Some might say that posting a blog criticising referees on the day after an embarrassing Arsenal defeat is … curious, but believe me, dear readers, my motives are pure as Donald Trump’s conscience!
There is a little known rule in football called Rule 14. I say it is little known, by which I mean referees seem never to have read it.
It is the law which describes the procedure to be applied when a penalty is given. Now it is not my intention to talk about diving, simulation, handballs – intentional or otherwise – or any of those other hot potatoes the media love to mash to death.
Those issues are always ones of split second interpretation by human beings of circumstances that often develop very quickly, and on the whole, I do think referees in the Premier League get most of these decisions right.
No, my (vegetarian) beef is with another aspect of Rule 14 which is far less controversial, far easier to enforce and universally ignored by pundits, commentators, players and officials alike. It is this…
The players other than the kicker and goalkeeper must be:
at least 9.15 m (10 yds) from the penalty mark
behind the penalty mark
inside the field of play
outside the penalty area
Well that’s pretty clear. It says that, before the ball is in play (i.e. before the taker kicks the ball) everyone other than the keeper and the taker must be outside the penalty area.
Entering the penalty area before the kick is taken used to be called “encroachment” and, if my memory serves, used to be enforced.
No longer. Last night, two penalties were awarded in the Premier League – one for Chelsea (hilariously missed by the hideous cheat Diego Costa) and the other for Middlesbrough.
From this still of the former, you can clearly see a Liverpool player well inside the penalty area (and another inside the D) at the moment the ball is kicked.
Rule 14 states: “If, before the ball is in play … the goalkeeper or a team-mate infringes the Laws of the Game:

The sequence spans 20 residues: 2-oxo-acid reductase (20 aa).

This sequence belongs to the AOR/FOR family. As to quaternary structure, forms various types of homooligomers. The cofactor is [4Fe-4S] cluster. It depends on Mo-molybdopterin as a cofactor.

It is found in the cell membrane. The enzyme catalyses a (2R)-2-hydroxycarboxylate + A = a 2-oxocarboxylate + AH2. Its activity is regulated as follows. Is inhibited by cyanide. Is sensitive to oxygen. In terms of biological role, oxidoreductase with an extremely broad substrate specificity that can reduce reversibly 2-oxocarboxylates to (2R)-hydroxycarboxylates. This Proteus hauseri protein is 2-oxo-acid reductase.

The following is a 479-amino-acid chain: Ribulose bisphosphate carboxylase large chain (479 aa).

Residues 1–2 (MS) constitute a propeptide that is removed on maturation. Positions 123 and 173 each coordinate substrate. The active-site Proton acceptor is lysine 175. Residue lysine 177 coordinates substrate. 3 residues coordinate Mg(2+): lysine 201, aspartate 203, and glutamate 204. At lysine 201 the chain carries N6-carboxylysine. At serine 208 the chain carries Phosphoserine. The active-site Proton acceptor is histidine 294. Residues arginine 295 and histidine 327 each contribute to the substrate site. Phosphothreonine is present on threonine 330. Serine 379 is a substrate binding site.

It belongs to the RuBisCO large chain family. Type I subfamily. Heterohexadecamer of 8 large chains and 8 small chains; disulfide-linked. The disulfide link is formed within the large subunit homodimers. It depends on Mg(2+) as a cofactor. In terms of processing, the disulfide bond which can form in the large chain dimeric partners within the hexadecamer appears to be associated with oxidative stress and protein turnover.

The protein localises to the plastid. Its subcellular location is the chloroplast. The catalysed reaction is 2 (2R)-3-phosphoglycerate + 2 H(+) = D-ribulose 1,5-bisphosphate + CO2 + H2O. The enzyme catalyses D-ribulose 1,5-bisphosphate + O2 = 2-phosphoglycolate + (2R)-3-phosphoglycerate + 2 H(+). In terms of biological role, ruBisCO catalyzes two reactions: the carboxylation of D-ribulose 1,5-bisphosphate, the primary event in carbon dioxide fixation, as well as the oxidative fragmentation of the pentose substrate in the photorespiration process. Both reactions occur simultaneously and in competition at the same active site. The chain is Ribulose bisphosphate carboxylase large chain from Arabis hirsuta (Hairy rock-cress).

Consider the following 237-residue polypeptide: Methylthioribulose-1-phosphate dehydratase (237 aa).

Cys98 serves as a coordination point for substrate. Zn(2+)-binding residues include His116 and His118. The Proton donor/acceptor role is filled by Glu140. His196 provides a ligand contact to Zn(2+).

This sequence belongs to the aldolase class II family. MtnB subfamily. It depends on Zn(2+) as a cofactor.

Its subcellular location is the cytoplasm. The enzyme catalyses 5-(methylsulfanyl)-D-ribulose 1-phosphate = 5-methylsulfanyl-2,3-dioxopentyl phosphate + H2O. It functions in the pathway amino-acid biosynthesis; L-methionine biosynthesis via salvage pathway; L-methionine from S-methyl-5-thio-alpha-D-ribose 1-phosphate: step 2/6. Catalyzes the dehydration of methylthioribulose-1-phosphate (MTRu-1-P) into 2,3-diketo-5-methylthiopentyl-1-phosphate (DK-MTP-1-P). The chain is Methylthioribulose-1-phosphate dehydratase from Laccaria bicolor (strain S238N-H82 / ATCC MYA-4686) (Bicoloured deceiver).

- if the ball enters the goal, a goal is awarded
- if the ball does not enter the goal, the kick is retaken.
So, much as I laughed at Costa’s distress, the above kick SHOULD have been retaken.
The other penatly, taken by Alvaro Negredo, is an even worse (or should that be better?) example.
Here, you can clearly see players of BOTH teams two or three paces inside the area as the ball is kicked. This penalty, too, SHOULD have been retaken, whether it was scored or not.*
I have been pausing Match of the Day all season, and around 75% of all penalties taken involve significant encroachment by one side or the other or both.
Yesterday’s were far from the most egregious examples. This one, from Grimsby v Dover in 2015 is particularly impressive.
How the referee, whose view of the penalty taker was actually obscured, missed this encroachment is beyond me!
Actually, it’s not. In both the Grimsby and Boro shots, you can see that the referees are watching the goalkeeper – yellow arrows – presumably to ensure they don’t advance off the line.
Very commendable, you might think, but actually, no. It isn’t. Though the FA is not prescriptive, FIFA helpfully assigns jobs to the referee and his (or her) assistant.
According to FIFA, it is for the assistant to watch the keeper. The ref’s job is …
… so in all the cases above, the ref should have been looking across the area, should have seen the encroachment and awarded a retake.
I’m well aware that encroachment is far from the most pernicious of the evils currently infecting the beautiful game, but a simple, unambiguous law exists to deal with it, it’s an easy one to enforce and it’s only a matter of time before a rebound is either cleared or scored by a player who was yards inside the area to settle an important match.
Sort it out now, please, FA.
* To cover all bases, I should point out that the consequences of an attacking player encroaching are …